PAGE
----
Jeremy Corbyn sets sights on Downing Street ahead of Brexit vote

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MPs are due to return to Westminster on Monday - a day before they will vote on whether to pass or reject the prime minister's divorce deal with Brussels.

"So my message to Parliament this weekend is simple: It is time to forget the games and do what is right for our country".

Asked what he would want to deliver on Brexit if there was an election and he became prime minister, Corbyn said: "At the very minimum, a customs arrangement with the European Union that gives us a say of what goes on but also avoids the whole issue of the problems of Northern Ireland, which this deal does".

In a significant shift of tone apparently created to win over hardline Brexiteers who have set their faces against Mrs May's deal, Mr Hunt warned that defeat next week would not necessarily provide MPs with the opportunity to choose their preferred version of Brexit.

Her stark warning came as Downing Street said it was "extremely concerned" about a backbench plot to change Commons rules to enable backbench motions to take precedence over Government business if Mrs May's deal falls.

The Sunday Times reported, citing a senior government source, that some of the rebel lawmakers were planning to wrest control of the legislative agenda away from May in order to suspend or delay Brexit.

British opposition Labour Party leader Jeremy Corbyn said on Sunday that exiting the European Union without a deal would be "catastrophic" and he would prefer an agreement is reached than a second referendum held.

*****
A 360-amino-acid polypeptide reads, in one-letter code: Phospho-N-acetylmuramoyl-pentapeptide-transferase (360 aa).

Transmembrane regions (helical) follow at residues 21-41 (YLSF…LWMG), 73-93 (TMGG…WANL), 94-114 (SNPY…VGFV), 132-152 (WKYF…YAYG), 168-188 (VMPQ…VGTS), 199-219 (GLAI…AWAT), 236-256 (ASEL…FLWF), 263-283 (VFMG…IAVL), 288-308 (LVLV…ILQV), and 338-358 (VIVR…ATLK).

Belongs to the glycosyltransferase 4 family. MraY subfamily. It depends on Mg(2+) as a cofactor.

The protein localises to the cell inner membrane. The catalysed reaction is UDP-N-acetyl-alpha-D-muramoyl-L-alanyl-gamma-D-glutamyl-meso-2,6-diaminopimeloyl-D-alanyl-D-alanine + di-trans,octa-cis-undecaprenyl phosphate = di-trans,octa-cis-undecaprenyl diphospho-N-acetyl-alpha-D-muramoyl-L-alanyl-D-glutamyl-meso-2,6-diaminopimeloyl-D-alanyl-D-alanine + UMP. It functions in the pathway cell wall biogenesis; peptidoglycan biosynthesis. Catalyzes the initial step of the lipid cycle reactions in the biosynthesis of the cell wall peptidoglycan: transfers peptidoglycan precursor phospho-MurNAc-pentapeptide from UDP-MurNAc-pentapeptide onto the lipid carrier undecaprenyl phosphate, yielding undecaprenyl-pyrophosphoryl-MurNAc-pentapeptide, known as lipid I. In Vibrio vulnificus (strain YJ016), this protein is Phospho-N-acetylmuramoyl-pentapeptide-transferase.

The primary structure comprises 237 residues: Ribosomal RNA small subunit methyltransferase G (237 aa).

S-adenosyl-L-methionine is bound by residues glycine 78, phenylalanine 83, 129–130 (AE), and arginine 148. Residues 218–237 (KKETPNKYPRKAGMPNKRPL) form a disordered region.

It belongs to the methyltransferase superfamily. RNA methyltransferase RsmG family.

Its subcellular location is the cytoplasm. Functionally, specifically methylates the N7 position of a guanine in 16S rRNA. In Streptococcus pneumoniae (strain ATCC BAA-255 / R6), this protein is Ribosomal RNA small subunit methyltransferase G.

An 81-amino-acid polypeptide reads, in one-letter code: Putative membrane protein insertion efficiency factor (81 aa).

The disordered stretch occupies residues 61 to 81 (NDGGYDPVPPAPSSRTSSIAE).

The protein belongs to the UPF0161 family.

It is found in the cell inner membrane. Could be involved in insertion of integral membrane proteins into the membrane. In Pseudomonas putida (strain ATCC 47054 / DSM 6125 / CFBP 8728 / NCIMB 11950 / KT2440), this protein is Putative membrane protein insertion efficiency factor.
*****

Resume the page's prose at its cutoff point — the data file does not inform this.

It was previously thought only ministers could put a halt to Britain leaving with no deal.

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Major warns that it would be "morally reprehensible" to slip into a no-deal Brexit, saying: "The cost.to our national wellbeing would be heavy and long-lasting".

'The benefits are close to zero.

And three times she declined to say whether she would remain a member of the Government if it opted for a no-deal Brexit. Every single household - rich or poor - would be worse off for many years to come.

London mayor Sadiq Khan suggested May should step down and call a general election if she loses next week's vote.

Mrs May was boosted on Thursday by two Tory backbenchers - her former policy adviser George Freeman, and Trudy Harrison - indicating they would back her deal as well as by a call from Japanese PM Shinzo Abe for the United Kingdom to avoid a no-deal.

"The idea that if MPs vote down the deal, we head to no-deal has always been a false threat and the Foreign Secretary has now effectively admitted it".

"If EU intransigence persists, we must be willing to leave the EU at the end of March on World Trade Organisation terms".

'We'd be in a stronger position, then, to continue the negotiations as an independent third country'.

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